a third circuit including a fixed resistor and a variable resistor with a common terminal connecting in parallel to the fixed resistor, said first to third circuits being connected in parallel and wherein B constant of the thermistor falls within a range 2,000° to 3,000° K. and the resistance value of the thermistor falls within a range 0.5 to 5 KΩ, and the resistance value of the temperature sensitive element with a positive primary temperature coefficient falls within a range of 0.5 to 5 KΩ.
5. A semiconductor strain gauge with a temperature compensator according to claim 1, 2, 3 or 4, wherein the temperature sensitive element is a semiconductor diffusion type resistor.
6. A semiconductor strain gauge with a temperature compensator having a bridge circuit with four arms including semiconductor strain gauge elements to which pressure or strain is applied, said bridge circuit having input terminals for coupling a DC power supply with a pair of diagonally opposite junctions of said bridge circuit per se and output terminals for driving an output of said bridge circuit from a pair of remaining diagonally opposite junctions of said bridge circuit, initial zero-point temperature compensators each comprising a fixed resistor connecting in series to each of the semiconductor strain gauge elements on the adjacent two arms and another fixed resistor connecting in parallel to the former fixed resistor and the semiconductor strain gauge element and each further comprising resistors for equalizing the resistance values and the temperature coefficients of all the semiconductor strain gauge elements when no pressure or strain is applied to the semiconductor strain gauge elements on the four arms, two temperature compensators for zero-point shift adjustment each provided between the arms closer to one of the output terminals and each is comprised of resistors for making the temperature coefficient of the temperature compensator equal to that of the semiconductor strain gauge element, and a constant current control unit for feeding a constant current to said bridge circuit and provided between one of the input terminals and the DC power supply, wherein a temperature compensator for span adjustment is provided between the other input terminal and the DC power supply and is comprised of resistors making the temperature coefficient of the temperature compensator per se equal to that of each of the semiconductor strain gauge elements and the temperature compensators for zero-point shift adjustment and a temperature compensator for span adjustment each are comprised of a first circuit including a semiconductor diffusion type resistor with a positive primary temperature coefficient and a resistor connecting in series to the temperature sensitive element, a second circuit including a parallel circuit including a thermistor and a resistor connecting in parallel to the thermistor and a resistor connecting in series to the parallel circuit, and a third circuit including resistors, said first to third circuits being connected in parallel, and wherein B constant of the thermistor falls within a range 2,000° to 3,000° K. and the resistive value of the thermistor falls within a range 0.5 to 5 KΩ, and the resistance value of the semiconductor diffusion type resistor with a positive primary temperature coefficient falls within a range 0.5 to 5 KΩ.
7. A semiconductor strain gauge with a temperature compensator according to claim 6, wherein said third circuit in one of said temperature compensators for zero-point shift adjustment is comprised of a parallel circuit including a fixed resistor and a variable resistor with a tap while said third circuit in the other temperature compensator is comprised of a parallel circuit including a fixed resistor and a variable resistor with a common terminal, and the common terminals of the variable resistors are connected to the closer output terminals, respectively.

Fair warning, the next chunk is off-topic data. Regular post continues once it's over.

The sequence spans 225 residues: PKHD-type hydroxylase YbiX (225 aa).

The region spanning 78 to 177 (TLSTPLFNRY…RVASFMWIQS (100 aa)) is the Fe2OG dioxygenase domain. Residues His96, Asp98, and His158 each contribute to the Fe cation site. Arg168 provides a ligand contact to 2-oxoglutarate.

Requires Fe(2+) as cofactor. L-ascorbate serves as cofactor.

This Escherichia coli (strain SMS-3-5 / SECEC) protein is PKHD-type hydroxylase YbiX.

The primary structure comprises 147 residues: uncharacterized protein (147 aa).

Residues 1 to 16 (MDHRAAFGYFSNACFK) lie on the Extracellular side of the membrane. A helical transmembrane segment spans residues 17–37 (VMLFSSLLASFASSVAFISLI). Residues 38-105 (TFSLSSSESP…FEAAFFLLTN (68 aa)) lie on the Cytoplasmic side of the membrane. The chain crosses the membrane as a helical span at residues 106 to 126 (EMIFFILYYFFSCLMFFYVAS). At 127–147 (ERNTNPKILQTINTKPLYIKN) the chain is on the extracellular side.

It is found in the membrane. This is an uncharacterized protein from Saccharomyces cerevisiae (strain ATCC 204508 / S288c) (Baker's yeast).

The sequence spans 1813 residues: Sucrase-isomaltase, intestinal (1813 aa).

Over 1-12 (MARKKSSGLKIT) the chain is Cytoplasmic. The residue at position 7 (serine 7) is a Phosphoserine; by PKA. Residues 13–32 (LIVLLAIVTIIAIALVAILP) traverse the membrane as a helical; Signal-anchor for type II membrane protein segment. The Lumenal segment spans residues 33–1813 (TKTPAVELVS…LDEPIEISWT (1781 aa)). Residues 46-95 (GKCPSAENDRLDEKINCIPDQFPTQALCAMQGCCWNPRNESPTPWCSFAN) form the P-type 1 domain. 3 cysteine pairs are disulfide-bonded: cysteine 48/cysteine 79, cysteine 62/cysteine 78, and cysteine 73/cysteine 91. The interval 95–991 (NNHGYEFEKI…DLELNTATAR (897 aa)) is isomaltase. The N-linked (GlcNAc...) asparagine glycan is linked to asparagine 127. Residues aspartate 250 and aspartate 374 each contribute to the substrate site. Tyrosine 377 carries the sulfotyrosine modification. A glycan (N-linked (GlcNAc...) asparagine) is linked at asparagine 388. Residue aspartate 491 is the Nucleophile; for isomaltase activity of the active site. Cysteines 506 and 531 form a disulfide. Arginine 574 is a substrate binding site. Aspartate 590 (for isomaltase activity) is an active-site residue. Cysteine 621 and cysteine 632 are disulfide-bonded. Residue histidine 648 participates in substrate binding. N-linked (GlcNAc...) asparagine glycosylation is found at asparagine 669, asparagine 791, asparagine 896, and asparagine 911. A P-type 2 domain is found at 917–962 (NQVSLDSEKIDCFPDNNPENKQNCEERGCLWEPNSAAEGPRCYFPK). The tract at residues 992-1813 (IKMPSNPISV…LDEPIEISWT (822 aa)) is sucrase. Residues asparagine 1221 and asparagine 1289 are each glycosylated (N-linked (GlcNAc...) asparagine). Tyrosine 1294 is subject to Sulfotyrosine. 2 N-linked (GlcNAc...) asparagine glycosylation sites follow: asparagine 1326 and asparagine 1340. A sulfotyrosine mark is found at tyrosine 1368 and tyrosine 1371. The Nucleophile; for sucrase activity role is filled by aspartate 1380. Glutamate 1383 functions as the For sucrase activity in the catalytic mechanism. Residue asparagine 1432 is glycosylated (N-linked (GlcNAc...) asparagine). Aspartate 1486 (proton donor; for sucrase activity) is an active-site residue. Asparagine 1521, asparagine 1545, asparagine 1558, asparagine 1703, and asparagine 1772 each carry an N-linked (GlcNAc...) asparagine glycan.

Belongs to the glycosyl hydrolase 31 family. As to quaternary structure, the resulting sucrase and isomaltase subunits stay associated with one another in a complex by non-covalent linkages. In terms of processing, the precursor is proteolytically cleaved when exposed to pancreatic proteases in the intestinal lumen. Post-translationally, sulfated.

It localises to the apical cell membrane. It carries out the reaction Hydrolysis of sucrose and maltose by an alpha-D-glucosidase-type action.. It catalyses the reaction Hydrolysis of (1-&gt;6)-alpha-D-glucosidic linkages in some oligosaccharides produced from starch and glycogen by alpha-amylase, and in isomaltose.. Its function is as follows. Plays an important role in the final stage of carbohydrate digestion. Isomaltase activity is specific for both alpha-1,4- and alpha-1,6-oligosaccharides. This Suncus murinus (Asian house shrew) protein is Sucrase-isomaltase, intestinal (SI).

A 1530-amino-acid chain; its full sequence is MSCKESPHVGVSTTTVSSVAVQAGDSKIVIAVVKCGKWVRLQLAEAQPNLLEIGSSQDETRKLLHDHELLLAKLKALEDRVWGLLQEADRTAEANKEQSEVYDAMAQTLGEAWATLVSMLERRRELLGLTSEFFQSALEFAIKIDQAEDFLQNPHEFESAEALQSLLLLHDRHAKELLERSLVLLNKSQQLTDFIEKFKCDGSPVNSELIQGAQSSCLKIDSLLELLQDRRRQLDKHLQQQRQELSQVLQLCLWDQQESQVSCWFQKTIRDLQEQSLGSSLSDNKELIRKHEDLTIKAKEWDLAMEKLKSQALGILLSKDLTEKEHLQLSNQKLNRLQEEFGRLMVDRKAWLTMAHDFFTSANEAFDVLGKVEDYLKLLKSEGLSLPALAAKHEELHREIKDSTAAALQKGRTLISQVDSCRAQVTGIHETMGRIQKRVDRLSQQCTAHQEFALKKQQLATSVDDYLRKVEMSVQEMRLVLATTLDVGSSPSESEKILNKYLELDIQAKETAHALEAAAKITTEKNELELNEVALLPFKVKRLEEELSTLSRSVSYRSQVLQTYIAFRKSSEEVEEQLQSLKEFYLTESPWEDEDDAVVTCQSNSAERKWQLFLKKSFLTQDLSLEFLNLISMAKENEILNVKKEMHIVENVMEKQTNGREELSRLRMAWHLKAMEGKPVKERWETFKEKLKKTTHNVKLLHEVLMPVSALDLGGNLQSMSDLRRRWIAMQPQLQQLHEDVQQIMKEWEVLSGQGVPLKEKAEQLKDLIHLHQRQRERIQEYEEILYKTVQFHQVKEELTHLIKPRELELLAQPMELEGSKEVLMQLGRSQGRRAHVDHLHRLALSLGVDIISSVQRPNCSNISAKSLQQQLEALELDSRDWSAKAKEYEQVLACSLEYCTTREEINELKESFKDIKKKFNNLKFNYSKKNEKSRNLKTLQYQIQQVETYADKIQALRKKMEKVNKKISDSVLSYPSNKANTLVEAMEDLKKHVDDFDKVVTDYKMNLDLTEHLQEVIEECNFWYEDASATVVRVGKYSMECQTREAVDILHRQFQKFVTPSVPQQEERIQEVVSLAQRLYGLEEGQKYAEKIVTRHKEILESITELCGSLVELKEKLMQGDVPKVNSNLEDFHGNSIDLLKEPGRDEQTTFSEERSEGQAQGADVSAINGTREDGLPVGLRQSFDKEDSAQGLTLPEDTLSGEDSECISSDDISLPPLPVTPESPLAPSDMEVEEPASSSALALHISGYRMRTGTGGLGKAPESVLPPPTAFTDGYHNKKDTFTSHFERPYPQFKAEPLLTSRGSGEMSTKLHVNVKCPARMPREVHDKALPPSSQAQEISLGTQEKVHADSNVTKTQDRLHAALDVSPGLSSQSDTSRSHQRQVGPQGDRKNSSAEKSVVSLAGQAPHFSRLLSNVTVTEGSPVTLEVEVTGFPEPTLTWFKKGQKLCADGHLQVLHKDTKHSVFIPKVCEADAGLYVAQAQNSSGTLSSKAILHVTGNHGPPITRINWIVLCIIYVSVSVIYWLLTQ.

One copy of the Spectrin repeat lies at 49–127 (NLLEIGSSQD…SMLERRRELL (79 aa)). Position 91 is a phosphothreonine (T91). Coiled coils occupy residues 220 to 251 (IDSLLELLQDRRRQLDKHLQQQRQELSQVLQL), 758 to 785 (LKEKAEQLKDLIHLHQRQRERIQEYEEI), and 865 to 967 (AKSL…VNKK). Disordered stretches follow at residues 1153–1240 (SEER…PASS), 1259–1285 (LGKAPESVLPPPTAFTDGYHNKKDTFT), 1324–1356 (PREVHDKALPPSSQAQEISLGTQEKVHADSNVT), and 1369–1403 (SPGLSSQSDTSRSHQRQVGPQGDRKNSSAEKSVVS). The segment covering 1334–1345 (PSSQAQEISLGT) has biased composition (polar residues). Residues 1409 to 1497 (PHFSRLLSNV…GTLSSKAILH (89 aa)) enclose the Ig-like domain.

Description
BACKGROUND OF THE INVENTION

1. Field of the Invention

The present invention relates to a semiconductor strain gauge and, more particularly, to a semiconductor strain gauge with a temperature compensator for preventing an output of a bridge circuit comprised of semiconductor strain gauge elements from changing with the change of ambient temperature in a zero-point shift adjustment.

2. Description of the Prior Art

In one of known semiconductor strain gauges, which is described in Japanese Laying-open of Patent Application No. 80251/'76, for example, a temperature compensator is used to prevent an output voltage of the bridge circuit comprising semiconductor strain gauge elements from changing with the change of ambient temperature in a zero-point shift adjustment. In the zero-point shift adjustment, the output voltage of the bridge circuit is adjusted to zero while a substantial pressure or strain is applied to the semiconductor elements.

The known strain gauge, however, has a problem that it is difficult to keep constant the output voltage of the bridge circuit, while the ambient temperature changes greatly.

SUMMARY OF THE INVENTION

Accordingly, an object of the invention is to provide a bridge-connection semiconductor strain gauge with a temperature compensator capable of easily and accurately compensating for a variation of an output voltage of the bridge circuit comprising semiconductor strain gauge elements due to temperature change in the zero-point shift adjustment.

Another object of the invention is to provide a bridge-connection semiconductor strain gauge which can facilitate a temperature compensation easily and accurately even if ambient temperature changes greatly.

A further object of the invention is to provide a bridge-connection semiconductor strain gauge with a temperature compensator in which a span compensation of the bridge circuit comprising semiconductor strain gauge elements is hardly effected by variation of the ambient temperature.

To achieve the objects, a temperature compensator used in a semiconductor strain gauge according to the invention is arranged to have a temperature coefficient of resistance equal to that of a sensitivity of the strain gauge element and to include a resistive element having a selected parameter as a temperature sensitive element.